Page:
“You can start a trial in full belief of what you’re about to do, but as circumstances unfold, you come to realize maybe the jury, given what it had, made the appropriate decision,” she said. “I would hate to think that he thought the case was overcharged to begin with.”

She said Bernstein might have found it valuable to explain to his staff the setbacks he faced, “but I’m not sure it was necessary. It’s going to be dissected and will look like he has as much disdain for the Police Department as his predecessor,” Croyder said.

Hellen’s attorney, David B. Irwin, who maintained during trial that prosecutors had no evidence to charge his client, declined to comment on the memo.

“We continue to be glad that the right verdict was rendered by the judge,” Irwin said.

Bernstein, who pledged a better working relationship with police than his predecessor, derisively describes the lead investigator on the case as a “‘crack’ [internal affairs] detective” who “neglected to tell us about recorded interviews of three witnesses that we discovered during trial.”

Jessamy frequently pointed to flaws in police work as the reason for cases needing to be dropped, which Bernstein characterized during the campaign as “refusing to accept any responsibility for the inability to effectively prosecute.”

The officer, Detective Lakishna DeGraffinried, seemed to have little grasp of the case at trial, repeatedly saying she never testified before a grand jury, when there was a lengthy transcript of her testimony, then saying the testimony was prepared by someone else and given to her to read. She couldn’t explain what happened to certain evidence, and in an unusual move said she provided documents in the case to the local branch of the National Association for the Advancement of Colored People.

“I stand by what I said about the detective’s performance,” Bernstein said in an interview. The officer could not be reached for comment.

Croyder, the former prosecutor, said his assessment was “best kept in house.”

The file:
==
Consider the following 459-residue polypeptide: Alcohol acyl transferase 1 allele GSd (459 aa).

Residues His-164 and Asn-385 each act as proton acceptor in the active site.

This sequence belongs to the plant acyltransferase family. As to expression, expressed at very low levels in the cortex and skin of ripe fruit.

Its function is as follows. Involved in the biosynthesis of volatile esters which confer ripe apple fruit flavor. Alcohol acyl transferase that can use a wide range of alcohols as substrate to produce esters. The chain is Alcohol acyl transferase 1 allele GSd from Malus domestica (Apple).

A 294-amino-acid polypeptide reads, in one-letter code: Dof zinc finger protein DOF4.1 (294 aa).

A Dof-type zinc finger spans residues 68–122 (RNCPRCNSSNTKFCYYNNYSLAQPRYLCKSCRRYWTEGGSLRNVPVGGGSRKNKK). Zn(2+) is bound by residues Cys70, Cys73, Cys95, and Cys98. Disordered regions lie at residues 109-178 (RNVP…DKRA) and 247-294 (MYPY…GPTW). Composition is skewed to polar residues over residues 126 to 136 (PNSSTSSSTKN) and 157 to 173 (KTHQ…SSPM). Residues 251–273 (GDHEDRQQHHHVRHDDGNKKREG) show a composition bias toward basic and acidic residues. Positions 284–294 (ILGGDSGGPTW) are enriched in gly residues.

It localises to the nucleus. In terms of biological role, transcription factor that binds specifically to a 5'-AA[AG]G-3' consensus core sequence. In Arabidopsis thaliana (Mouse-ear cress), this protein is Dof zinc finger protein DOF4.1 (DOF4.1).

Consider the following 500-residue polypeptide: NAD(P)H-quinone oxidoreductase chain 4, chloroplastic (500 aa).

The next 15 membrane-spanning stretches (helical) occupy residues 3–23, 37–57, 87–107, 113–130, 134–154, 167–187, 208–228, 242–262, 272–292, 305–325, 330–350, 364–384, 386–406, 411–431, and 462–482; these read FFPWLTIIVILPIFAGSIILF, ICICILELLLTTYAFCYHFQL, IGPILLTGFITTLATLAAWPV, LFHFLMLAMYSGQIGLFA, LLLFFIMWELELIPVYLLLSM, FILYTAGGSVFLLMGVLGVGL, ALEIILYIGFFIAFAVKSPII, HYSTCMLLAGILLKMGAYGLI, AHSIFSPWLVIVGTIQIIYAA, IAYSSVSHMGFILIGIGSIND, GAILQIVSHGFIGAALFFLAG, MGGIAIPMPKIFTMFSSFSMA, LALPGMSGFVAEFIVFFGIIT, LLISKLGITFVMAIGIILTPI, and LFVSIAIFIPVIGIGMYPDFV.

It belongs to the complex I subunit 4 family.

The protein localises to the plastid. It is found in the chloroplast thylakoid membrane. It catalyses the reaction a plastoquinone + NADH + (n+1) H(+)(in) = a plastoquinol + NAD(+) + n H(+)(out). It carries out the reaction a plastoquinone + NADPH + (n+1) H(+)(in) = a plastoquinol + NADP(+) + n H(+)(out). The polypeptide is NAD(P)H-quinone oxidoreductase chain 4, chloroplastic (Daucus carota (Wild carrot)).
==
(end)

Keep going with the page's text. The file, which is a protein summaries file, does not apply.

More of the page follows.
Bernstein, who vowed during his campaign to get in the courtroom and personally try cases, picked this case as his first, to the chagrin of some of his police supporters.

Defense attorneys for Francis and Smith argued at trial that they were interviewing the teens and dropped them off where they asked to be let out. They said the boys made up the stories about being abducted for fear of being labeled neighborhood “snitches.”

Michael Belsky, an attorney for the Fraternal Order of Police’s law firm who represented Francis, said during the trial that the case should have been handled as an internal disciplinary case. In a trial that at times became confrontational, Belsky and Smith’s attorney, Kenneth Ravenell, repeatedly accused Bernstein and Assistant Prosecutor Michelle Martin of misconduct and inappropriate remarks.

On Wednesday, Smith and Francis were sentenced to 18 months’ probation and 250 hours of community service. Belsky said of the email, “It’s a lot to digest.” Ravenell had no comment.

Bernstein acknowledges in the email that the case was flawed. “The case [how should I put it?] had some issues,” he writes, describing inconsistent statements given by the juvenile victims during multiple interviews. Later, he writes, “I could go on and on, but I suspect most of you are thinking, ‘Welcome to the State’s Attorney’s Office.'”

Referring to how the case was charged, Bernstein writes that there were “some rather novel charging decisions.” But he did not refile or adjust the charges before trial, which prosecutors have the option to do.

The email concludes: “Your boss … was trying his first case in a long, long time. Hopefully, I did not embarrass those of you who have been doing this for a while.”

It adds: “Can’t wait for the next one.”

Excerpts from Bernstein email

“The case (how should I put it?) had some issues … Our ‘crack’ IID detective neglected to tell us about recorded interviews of three witnesses that we discovered during the trial. She also began her examination by defense counsel (we certainly did not call her) by denying she had testified in the grand jury. … Michelle told the detective 4 times to read her friggin’ file, which she refused to do. I could go on and on, but I suspect most of you are thinking, ‘Welcome to the State’s Attorney’s Office.”

“Judge Doory (who otherwise ran an excellent trial; very impressive) stated, in essence, that he did not believe police officers were capable of ever being guilty of kidnapping, false imprisonment and assault, because by definition, this is what they do every day (I am not making this up).”

Speaking of two fellow prosecutors who helped with the case:

“Michelle Martin and Paul Pineau did a superb job of making your boss look good (and isn’t that what this is all about?) who was trying his first case as a prosecutor in a long, long time. Hopefully, I did not embarrass those of you who have been doing this for a while.”

Copyright © 2011, The Baltimore Sun